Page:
Subcontractor died, 2 injured in March explosion at plant
A multimillion-dollar wrongful death and injury lawsuit has been filed in San Antonio as a result of the Valero Refinery explosion in early March in which a subcontractor was killed and two others were severely burned in Memphis.
The lawsuit alleges severe and gross negligence - from failing to ensure that there were no hazardous or flammable gases in the flare line to providing timely firefighting assistance and having automatic firefighting equipment in place. It claims that the March 6 fire was the third one at the Memphis refinery in less than two years.
"This is the worst I've ever seen," said personal injury attorney Anthony "Tony" Buzbee of Houston . "This is considered 'hot work.' Valero signs off that it is safe to work. They let these men go in an area where hydrocarbons were still flowing. They really just dropped the ball on many, many kinds of fronts."
While the lawsuit does not specify a monetary amount, Buzbee said the damages would be in the millions of dollars.
A Valero spokesman declined to comment about the lawsuit.
The civil lawsuit was filed by Richard Cuevas, a foreman of the five-man work crew who was on the platform when the explosion happened, and Luis Santos, who was also on the platform. In addition, Cuevas also filed the lawsuit on behalf of his two brothers, Nicolas Cuevas, who died and Daniel Reyes Cuevas, who remains at the Regional Medical Center at Memphis with burns over 70 percent of his body.
Buzbee said Daniel Cuevas recently regained consciousness. He communicates by blinking his eyes to answer yes and no questions.
Guadalupe Torres also is still in The Med with burns over 45 percent of his body. Torres is not a part of the lawsuit.
All five men worked for JV Industrial of Pasadena, Texas. The subcontractor performs maintenance at oil refineries during plant turnarounds.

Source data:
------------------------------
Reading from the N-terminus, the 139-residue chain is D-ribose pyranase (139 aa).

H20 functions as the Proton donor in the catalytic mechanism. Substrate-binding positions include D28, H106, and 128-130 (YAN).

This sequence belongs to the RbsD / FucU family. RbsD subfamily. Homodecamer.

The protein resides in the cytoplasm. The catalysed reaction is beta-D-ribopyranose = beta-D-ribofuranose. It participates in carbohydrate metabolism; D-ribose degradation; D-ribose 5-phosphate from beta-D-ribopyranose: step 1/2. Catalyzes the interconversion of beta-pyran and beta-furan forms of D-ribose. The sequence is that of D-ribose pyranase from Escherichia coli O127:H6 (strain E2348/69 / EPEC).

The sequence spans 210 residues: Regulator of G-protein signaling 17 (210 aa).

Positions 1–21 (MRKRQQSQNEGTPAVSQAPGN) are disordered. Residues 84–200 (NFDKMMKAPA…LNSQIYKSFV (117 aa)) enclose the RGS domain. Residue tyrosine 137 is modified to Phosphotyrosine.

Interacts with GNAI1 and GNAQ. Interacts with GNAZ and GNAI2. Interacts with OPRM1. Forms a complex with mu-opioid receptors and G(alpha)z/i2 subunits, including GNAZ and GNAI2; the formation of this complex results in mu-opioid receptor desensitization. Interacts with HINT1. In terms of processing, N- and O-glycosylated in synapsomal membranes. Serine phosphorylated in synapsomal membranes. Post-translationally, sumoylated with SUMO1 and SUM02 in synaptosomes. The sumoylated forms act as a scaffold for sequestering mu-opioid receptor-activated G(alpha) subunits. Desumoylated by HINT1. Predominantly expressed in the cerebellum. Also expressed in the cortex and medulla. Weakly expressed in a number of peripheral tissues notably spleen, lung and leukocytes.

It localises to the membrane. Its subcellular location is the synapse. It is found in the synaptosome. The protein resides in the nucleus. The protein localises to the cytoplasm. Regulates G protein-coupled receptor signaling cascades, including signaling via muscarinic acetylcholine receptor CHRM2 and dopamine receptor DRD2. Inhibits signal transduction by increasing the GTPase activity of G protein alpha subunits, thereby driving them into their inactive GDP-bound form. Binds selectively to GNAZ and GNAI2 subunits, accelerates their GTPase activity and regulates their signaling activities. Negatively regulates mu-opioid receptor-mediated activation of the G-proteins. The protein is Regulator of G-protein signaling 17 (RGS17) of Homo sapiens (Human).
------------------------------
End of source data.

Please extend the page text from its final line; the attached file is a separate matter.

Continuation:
On March 6, the workers were told to block off a flare line that is on a two-story platform. Before the men were sent to the flare line, the lawsuit said Valero personnel were "supposed to ensure the flare line was free of flammable gases ... (and) that fire protection and fighting gear were immediately available." Flares are the torchlike towers topped by fire at the refinery that act as safety devices where pressurized gases can be routed and burned when necessary.
Around 3 p.m. on the day of the explosion, the workers removed the bolts from the flare flange when a large flash fire erupted.
"The fire was of such magnitude that it knocked Richard Cuevas and Luis Santos backwards from where they were working approximately 50 feet away. The force of the blast blew Nicolas Oscar Cuevas off of the flare platform. When he hit the ground, he was still on fire. Richard Cuevas and Luis Santos spent more than five minutes in an effort to extinguish the flames, without assistance. It took more than 10 minutes before any of those burned received assistance from trained personnel," the suit alleged.
Memphis Fire Department officials said Thursday that the cause of the fire has not been determined. The fire was extinguished before firefighters arrived on the scene.
In a hearing last week, a judge denied the plaintiff's motion requiring Valero to shut down its Memphis plant so that a 36-inch gate valve could be removed and tested. The suit contends that the valve leading the flare assembly was leaking and allowing hydrocarbons to build up in the work area.
The Commercial Appeal (Memphis, TN)
April 16, 2012